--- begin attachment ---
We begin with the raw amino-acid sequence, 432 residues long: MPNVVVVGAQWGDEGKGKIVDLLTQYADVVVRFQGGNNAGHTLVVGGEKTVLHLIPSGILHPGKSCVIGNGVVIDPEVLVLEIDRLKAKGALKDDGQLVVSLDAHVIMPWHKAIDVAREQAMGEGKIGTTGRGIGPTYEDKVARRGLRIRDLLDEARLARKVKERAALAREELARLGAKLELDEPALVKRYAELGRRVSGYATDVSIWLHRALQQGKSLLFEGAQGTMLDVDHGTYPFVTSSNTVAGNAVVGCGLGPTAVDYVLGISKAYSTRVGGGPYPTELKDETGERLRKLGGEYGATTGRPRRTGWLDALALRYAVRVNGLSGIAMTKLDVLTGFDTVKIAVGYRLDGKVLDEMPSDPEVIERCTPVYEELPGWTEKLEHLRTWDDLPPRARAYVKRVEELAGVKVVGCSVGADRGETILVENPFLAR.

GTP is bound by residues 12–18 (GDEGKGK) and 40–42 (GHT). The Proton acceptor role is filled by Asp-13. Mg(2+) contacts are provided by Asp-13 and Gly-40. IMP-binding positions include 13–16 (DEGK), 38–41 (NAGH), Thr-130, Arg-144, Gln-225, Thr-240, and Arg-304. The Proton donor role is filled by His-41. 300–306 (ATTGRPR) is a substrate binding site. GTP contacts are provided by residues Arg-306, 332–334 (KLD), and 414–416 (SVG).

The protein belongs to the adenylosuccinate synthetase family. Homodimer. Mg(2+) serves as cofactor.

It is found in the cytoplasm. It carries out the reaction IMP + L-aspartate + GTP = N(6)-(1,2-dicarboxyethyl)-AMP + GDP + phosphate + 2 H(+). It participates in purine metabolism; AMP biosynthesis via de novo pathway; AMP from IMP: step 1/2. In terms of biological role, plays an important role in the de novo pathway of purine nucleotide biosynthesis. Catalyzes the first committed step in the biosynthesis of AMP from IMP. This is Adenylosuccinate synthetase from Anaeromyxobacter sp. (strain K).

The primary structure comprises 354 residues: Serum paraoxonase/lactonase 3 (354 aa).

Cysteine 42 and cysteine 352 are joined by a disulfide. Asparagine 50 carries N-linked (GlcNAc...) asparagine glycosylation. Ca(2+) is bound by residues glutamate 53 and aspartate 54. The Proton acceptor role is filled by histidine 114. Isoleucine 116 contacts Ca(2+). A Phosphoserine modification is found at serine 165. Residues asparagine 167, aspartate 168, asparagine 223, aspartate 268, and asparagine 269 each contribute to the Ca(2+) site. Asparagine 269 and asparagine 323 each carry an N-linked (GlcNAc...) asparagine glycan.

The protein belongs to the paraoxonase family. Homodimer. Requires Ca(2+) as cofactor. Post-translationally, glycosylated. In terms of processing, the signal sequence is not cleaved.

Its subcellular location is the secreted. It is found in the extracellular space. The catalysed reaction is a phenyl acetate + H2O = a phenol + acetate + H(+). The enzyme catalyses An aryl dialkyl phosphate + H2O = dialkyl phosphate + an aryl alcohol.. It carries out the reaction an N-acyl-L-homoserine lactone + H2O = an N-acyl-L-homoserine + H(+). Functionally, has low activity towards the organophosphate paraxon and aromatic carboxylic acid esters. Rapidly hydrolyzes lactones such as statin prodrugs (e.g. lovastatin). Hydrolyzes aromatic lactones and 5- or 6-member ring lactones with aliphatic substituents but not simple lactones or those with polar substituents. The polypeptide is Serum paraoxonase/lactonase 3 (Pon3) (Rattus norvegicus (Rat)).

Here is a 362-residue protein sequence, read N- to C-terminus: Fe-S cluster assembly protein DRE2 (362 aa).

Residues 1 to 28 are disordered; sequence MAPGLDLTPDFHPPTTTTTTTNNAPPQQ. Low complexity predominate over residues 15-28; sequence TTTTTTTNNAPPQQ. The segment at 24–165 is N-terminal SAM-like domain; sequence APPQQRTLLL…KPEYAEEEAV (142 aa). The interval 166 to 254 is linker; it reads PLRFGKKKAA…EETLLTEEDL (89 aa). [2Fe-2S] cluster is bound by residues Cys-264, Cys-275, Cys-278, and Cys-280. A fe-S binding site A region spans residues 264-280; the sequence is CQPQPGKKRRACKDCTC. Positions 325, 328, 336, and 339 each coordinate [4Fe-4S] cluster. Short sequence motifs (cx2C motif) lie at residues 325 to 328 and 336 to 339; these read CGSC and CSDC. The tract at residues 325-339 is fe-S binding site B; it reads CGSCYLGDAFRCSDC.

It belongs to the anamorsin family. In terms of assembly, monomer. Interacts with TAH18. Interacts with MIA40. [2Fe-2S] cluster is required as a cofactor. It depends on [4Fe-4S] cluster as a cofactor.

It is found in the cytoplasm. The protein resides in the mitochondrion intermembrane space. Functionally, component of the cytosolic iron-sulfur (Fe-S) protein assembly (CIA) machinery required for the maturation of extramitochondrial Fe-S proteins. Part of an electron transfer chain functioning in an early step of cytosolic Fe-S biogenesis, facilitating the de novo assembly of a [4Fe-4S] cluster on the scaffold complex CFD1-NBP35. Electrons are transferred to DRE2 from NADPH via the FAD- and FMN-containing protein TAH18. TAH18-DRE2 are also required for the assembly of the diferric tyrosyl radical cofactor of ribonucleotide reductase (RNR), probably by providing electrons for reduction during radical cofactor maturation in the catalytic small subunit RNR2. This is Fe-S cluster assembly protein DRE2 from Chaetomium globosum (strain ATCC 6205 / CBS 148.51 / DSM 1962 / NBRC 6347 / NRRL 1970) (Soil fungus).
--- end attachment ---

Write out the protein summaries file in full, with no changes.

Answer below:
We begin with the raw amino-acid sequence, 432 residues long: MPNVVVVGAQWGDEGKGKIVDLLTQYADVVVRFQGGNNAGHTLVVGGEKTVLHLIPSGILHPGKSCVIGNGVVIDPEVLVLEIDRLKAKGALKDDGQLVVSLDAHVIMPWHKAIDVAREQAMGEGKIGTTGRGIGPTYEDKVARRGLRIRDLLDEARLARKVKERAALAREELARLGAKLELDEPALVKRYAELGRRVSGYATDVSIWLHRALQQGKSLLFEGAQGTMLDVDHGTYPFVTSSNTVAGNAVVGCGLGPTAVDYVLGISKAYSTRVGGGPYPTELKDETGERLRKLGGEYGATTGRPRRTGWLDALALRYAVRVNGLSGIAMTKLDVLTGFDTVKIAVGYRLDGKVLDEMPSDPEVIERCTPVYEELPGWTEKLEHLRTWDDLPPRARAYVKRVEELAGVKVVGCSVGADRGETILVENPFLAR.

GTP is bound by residues 12–18 (GDEGKGK) and 40–42 (GHT). The Proton acceptor role is filled by Asp-13. Mg(2+) contacts are provided by Asp-13 and Gly-40. IMP-binding positions include 13–16 (DEGK), 38–41 (NAGH), Thr-130, Arg-144, Gln-225, Thr-240, and Arg-304. The Proton donor role is filled by His-41. 300–306 (ATTGRPR) is a substrate binding site. GTP contacts are provided by residues Arg-306, 332–334 (KLD), and 414–416 (SVG).

The protein belongs to the adenylosuccinate synthetase family. Homodimer. Mg(2+) serves as cofactor.

It is found in the cytoplasm. It carries out the reaction IMP + L-aspartate + GTP = N(6)-(1,2-dicarboxyethyl)-AMP + GDP + phosphate + 2 H(+). It participates in purine metabolism; AMP biosynthesis via de novo pathway; AMP from IMP: step 1/2. In terms of biological role, plays an important role in the de novo pathway of purine nucleotide biosynthesis. Catalyzes the first committed step in the biosynthesis of AMP from IMP. This is Adenylosuccinate synthetase from Anaeromyxobacter sp. (strain K).

The primary structure comprises 354 residues: Serum paraoxonase/lactonase 3 (354 aa).

Cysteine 42 and cysteine 352 are joined by a disulfide. Asparagine 50 carries N-linked (GlcNAc...) asparagine glycosylation. Ca(2+) is bound by residues glutamate 53 and aspartate 54. The Proton acceptor role is filled by histidine 114. Isoleucine 116 contacts Ca(2+). A Phosphoserine modification is found at serine 165. Residues asparagine 167, aspartate 168, asparagine 223, aspartate 268, and asparagine 269 each contribute to the Ca(2+) site. Asparagine 269 and asparagine 323 each carry an N-linked (GlcNAc...) asparagine glycan.

The protein belongs to the paraoxonase family. Homodimer. Requires Ca(2+) as cofactor. Post-translationally, glycosylated. In terms of processing, the signal sequence is not cleaved.

Its subcellular location is the secreted. It is found in the extracellular space. The catalysed reaction is a phenyl acetate + H2O = a phenol + acetate + H(+). The enzyme catalyses An aryl dialkyl phosphate + H2O = dialkyl phosphate + an aryl alcohol.. It carries out the reaction an N-acyl-L-homoserine lactone + H2O = an N-acyl-L-homoserine + H(+). Functionally, has low activity towards the organophosphate paraxon and aromatic carboxylic acid esters. Rapidly hydrolyzes lactones such as statin prodrugs (e.g. lovastatin). Hydrolyzes aromatic lactones and 5- or 6-member ring lactones with aliphatic substituents but not simple lactones or those with polar substituents. The polypeptide is Serum paraoxonase/lactonase 3 (Pon3) (Rattus norvegicus (Rat)).

Here is a 362-residue protein sequence, read N- to C-terminus: Fe-S cluster assembly protein DRE2 (362 aa).

Residues 1 to 28 are disordered; sequence MAPGLDLTPDFHPPTTTTTTTNNAPPQQ. Low complexity predominate over residues 15-28; sequence TTTTTTTNNAPPQQ. The segment at 24–165 is N-terminal SAM-like domain; sequence APPQQRTLLL…KPEYAEEEAV (142 aa). The interval 166 to 254 is linker; it reads PLRFGKKKAA…EETLLTEEDL (89 aa). [2Fe-2S] cluster is bound by residues Cys-264, Cys-275, Cys-278, and Cys-280. A fe-S binding site A region spans residues 264-280; the sequence is CQPQPGKKRRACKDCTC. Positions 325, 328, 336, and 339 each coordinate [4Fe-4S] cluster. Short sequence motifs (cx2C motif) lie at residues 325 to 328 and 336 to 339; these read CGSC and CSDC. The tract at residues 325-339 is fe-S binding site B; it reads CGSCYLGDAFRCSDC.

It belongs to the anamorsin family. In terms of assembly, monomer. Interacts with TAH18. Interacts with MIA40. [2Fe-2S] cluster is required as a cofactor. It depends on [4Fe-4S] cluster as a cofactor.

It is found in the cytoplasm. The protein resides in the mitochondrion intermembrane space. Functionally, component of the cytosolic iron-sulfur (Fe-S) protein assembly (CIA) machinery required for the maturation of extramitochondrial Fe-S proteins. Part of an electron transfer chain functioning in an early step of cytosolic Fe-S biogenesis, facilitating the de novo assembly of a [4Fe-4S] cluster on the scaffold complex CFD1-NBP35. Electrons are transferred to DRE2 from NADPH via the FAD- and FMN-containing protein TAH18. TAH18-DRE2 are also required for the assembly of the diferric tyrosyl radical cofactor of ribonucleotide reductase (RNR), probably by providing electrons for reduction during radical cofactor maturation in the catalytic small subunit RNR2. This is Fe-S cluster assembly protein DRE2 from Chaetomium globosum (strain ATCC 6205 / CBS 148.51 / DSM 1962 / NBRC 6347 / NRRL 1970) (Soil fungus).